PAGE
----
University Park, Pa. — In infancy, genes are the key influence on a child's ability to deal with stress, but as early as 6 months of age, parenting plays an important role in changing the impact of genes that may put infants at risk for responding poorly to stress, says a new study by researchers at University of North Carolina-Chapel Hill, Penn State, University of North Carolina-Greensboro and North Carolina State University.
In the September/October 2008 issue of the journal Child Development, the researchers published their findings of 142 infants who had been placed in a stressful situation — being separated from their mothers — when they were 3, 6 and 12 months old. They measured infants' heart rates while they were exposed to the stressor, isolating a cardiac response called vagal tone. Vagal tone acts like a brake on the heart when the body is in a calm state, but during a challenging situation, this brake is withdrawn, allowing heart rate to increase so the body can actively deal with the challenge.
They also collected DNA to determine which form of a dopamine receptor gene the infants carried; specific forms of this gene are related to problems in adolescence and adulthood including aggression, substance abuse and other risky behaviors. To assess the mothers' behavior as high or low in sensitivity, they also videotaped the mothers and their infants playing together for 10 minutes when the babies were 6 months old.
Both genes and parenting were found to be important to the infants' development of the way in which the brain helps regulate cardiac responses to stress. At 3 and 6 months old, those infants who had the form of the dopamine gene that has been associated with later risky behaviors did not display an effective cardiac response to the stressor (a decrease in vagal tone that takes the brake off the heart so that it can respond appropriately), while those infants with the non-risk version of the gene did. At these early ages, the researchers found, it didn't appear to matter whether mothers were sensitive or not.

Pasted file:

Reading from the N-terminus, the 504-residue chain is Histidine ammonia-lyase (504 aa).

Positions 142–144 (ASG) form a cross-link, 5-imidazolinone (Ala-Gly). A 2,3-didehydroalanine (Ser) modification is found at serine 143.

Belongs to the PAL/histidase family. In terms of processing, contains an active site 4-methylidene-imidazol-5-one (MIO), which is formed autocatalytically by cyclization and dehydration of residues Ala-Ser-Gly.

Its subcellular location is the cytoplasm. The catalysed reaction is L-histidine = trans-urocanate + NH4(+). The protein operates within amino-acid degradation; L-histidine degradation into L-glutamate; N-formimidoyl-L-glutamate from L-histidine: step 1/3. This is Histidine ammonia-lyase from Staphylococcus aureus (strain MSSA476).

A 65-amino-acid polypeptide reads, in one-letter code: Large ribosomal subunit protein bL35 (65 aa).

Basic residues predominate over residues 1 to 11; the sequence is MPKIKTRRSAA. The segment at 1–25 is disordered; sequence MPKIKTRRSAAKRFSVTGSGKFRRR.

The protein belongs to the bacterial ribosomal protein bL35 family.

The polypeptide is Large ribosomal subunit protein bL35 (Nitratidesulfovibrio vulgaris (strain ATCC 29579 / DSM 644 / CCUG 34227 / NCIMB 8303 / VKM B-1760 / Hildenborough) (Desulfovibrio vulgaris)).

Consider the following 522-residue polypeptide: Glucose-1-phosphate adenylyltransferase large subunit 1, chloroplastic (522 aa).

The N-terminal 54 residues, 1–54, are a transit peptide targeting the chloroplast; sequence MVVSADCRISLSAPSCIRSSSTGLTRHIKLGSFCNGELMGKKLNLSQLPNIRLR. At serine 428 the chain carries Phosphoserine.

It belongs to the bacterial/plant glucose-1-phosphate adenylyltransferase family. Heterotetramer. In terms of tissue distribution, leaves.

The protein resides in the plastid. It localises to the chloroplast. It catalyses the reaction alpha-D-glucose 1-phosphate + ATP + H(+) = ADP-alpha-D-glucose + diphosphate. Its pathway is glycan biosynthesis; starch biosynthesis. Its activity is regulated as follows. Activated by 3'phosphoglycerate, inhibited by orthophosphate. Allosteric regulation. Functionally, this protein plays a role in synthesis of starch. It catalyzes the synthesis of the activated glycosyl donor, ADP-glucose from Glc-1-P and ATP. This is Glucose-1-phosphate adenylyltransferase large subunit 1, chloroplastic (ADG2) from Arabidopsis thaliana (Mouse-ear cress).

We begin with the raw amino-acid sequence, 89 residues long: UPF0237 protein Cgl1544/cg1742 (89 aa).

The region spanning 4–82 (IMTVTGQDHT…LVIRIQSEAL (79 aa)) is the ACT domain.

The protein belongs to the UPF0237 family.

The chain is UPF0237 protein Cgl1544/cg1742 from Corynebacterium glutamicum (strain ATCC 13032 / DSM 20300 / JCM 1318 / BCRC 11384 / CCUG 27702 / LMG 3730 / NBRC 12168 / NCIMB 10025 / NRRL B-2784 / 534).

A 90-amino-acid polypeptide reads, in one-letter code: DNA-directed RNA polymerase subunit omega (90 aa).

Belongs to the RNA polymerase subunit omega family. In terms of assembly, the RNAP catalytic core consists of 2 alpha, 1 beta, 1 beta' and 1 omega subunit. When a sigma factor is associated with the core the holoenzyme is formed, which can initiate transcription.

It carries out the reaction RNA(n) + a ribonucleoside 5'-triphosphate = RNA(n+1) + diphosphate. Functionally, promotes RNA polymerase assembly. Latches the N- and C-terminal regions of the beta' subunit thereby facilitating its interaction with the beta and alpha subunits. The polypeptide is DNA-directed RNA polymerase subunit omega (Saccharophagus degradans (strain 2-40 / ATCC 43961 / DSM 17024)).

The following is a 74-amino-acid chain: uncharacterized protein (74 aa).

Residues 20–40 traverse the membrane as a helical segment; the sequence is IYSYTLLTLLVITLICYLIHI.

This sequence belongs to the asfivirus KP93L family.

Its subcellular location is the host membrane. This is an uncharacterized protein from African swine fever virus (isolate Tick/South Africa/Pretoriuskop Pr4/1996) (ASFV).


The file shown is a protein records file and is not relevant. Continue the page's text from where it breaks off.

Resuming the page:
However, by the time the infants were 12 months old, the pattern changed. Infants with the risk form of the gene who also had mothers who were highly sensitive now showed the expected cardiac response while they were exposed to the stressful situation. Those infants with the risk form of the gene who had insensitive mothers continued to show the ineffective cardiac response to the stressor. These findings suggest that although genes play a role in the development of physiological responses to stress, environmental experience (such as mothers' sensitive care-giving behavior) can have a strong influence, enough to change the effect that genes have on physiology very early in life. The researchers suggest this may be because of the cumulative effect on infants of exposure to their mothers' behavior.
"Our findings provide further support for the notion that the development of complex behavioral and physiological responses is not the result of nature or nurture, but rather a combination of the two," said Cathi Propper, research scientist at the University of North Carolina-Chapel Hill and the study's lead author. "They also illustrate the importance of parenting not just for the development of children's behavior, but for the underlying physiological mechanisms that support this behavior."
Ginger Moore, a study co-author and assistant professor of psychology at Penn State, added, "Lastly, infancy is an important time for developing behavioral and biological processes. Although these processes will continue to change over time, parenting can have important positive effects even when children have inherited a genetic vulnerability to problematic behaviors."
The paper is titled "Gene-Environment Contributions to the Development of Infant Vagal Reactivity: The Interaction of Dopamine and Maternal Sensitivity." The study was funded by the National Science Foundation.
Courtesy of Society for Research in Child Development